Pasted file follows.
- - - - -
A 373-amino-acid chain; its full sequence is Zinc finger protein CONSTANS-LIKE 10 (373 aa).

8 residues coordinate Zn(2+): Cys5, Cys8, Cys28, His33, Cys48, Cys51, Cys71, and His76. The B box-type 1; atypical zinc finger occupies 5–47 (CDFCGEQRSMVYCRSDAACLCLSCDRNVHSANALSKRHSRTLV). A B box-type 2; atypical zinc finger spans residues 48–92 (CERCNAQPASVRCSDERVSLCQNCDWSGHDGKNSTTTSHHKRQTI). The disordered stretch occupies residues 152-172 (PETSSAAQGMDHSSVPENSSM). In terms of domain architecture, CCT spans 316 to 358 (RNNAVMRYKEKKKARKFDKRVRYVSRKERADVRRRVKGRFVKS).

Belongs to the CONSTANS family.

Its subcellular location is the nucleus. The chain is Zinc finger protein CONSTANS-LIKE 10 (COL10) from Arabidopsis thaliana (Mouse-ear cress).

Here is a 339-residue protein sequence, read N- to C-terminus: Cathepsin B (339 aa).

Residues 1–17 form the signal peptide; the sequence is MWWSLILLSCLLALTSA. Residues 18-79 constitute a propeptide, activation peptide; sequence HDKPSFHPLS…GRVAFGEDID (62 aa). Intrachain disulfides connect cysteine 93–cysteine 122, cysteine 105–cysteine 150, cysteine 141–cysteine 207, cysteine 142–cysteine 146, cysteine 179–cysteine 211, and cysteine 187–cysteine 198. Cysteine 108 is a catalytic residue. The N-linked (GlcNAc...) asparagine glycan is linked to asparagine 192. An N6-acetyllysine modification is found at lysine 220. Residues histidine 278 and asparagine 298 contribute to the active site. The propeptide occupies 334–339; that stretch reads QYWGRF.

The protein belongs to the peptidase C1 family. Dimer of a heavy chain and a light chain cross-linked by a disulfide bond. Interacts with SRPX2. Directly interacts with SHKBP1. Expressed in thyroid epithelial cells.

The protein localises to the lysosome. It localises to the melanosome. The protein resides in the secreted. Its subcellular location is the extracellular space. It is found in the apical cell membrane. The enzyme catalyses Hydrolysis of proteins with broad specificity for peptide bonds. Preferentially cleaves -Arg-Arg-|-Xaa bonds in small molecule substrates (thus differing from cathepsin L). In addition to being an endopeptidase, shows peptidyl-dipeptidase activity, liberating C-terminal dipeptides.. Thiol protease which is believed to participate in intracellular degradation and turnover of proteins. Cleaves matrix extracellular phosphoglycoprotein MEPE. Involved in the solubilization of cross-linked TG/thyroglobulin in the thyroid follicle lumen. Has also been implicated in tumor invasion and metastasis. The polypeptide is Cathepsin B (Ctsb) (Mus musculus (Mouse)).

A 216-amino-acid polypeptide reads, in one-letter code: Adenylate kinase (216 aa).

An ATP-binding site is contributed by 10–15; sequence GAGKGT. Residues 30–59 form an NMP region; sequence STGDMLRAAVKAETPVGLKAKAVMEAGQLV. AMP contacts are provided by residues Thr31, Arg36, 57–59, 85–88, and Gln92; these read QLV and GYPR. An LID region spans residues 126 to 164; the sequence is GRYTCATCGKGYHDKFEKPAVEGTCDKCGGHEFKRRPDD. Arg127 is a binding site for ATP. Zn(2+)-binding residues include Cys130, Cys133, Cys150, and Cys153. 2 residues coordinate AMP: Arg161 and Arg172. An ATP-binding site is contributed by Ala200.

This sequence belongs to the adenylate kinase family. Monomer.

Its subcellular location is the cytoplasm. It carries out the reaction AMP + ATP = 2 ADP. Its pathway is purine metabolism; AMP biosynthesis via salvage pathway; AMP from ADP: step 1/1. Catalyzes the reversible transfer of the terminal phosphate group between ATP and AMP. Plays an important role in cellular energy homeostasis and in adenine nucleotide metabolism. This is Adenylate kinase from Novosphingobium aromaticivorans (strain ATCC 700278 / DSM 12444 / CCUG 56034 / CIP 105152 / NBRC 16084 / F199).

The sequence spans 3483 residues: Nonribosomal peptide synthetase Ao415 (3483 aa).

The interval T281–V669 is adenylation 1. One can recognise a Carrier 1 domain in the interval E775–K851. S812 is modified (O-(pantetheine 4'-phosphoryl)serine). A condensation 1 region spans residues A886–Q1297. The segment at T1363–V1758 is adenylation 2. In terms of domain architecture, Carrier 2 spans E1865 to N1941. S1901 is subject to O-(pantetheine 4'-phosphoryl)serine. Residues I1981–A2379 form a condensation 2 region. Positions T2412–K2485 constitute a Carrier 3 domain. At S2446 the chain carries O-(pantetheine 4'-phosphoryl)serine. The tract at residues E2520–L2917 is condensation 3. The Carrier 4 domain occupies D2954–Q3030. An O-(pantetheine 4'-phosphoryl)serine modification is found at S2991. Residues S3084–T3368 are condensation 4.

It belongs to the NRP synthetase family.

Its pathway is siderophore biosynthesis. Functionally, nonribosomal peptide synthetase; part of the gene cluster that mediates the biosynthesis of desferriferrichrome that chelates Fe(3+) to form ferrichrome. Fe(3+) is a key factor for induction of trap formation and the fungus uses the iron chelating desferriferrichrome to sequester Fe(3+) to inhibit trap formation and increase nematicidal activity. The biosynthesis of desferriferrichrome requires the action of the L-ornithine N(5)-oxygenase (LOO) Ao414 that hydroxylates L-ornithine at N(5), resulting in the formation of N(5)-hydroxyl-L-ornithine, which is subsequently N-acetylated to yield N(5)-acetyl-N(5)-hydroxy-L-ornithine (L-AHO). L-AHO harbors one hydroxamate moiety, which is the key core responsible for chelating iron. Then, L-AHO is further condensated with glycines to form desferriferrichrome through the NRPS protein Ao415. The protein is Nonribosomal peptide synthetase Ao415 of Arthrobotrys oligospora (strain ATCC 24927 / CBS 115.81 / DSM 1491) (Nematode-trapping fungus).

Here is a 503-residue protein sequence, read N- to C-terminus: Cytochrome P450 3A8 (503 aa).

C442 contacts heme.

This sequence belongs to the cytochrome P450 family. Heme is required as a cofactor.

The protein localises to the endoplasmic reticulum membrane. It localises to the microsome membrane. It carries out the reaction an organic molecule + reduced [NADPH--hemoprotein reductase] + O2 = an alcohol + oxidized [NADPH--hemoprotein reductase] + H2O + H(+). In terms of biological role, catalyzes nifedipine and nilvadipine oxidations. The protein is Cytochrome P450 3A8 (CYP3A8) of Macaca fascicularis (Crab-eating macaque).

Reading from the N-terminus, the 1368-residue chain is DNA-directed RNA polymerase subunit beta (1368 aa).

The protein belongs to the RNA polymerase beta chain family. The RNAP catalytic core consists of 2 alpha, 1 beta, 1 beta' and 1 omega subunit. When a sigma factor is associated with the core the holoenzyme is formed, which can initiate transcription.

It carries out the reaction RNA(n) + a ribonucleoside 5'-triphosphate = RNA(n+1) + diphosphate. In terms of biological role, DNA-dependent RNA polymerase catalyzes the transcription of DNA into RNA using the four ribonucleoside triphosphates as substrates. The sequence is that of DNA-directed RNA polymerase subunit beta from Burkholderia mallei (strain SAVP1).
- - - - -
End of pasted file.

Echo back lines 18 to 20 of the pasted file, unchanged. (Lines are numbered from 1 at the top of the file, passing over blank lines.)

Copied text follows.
C442 contacts heme.

This sequence belongs to the cytochrome P450 family. Heme is required as a cofactor.

The protein localises to the endoplasmic reticulum membrane. It localises to the microsome membrane. It carries out the reaction an organic molecule + reduced [NADPH--hemoprotein reductase] + O2 = an alcohol + oxidized [NADPH--hemoprotein reductase] + H2O + H(+). In terms of biological role, catalyzes nifedipine and nilvadipine oxidations. The protein is Cytochrome P450 3A8 (CYP3A8) of Macaca fascicularis (Crab-eating macaque).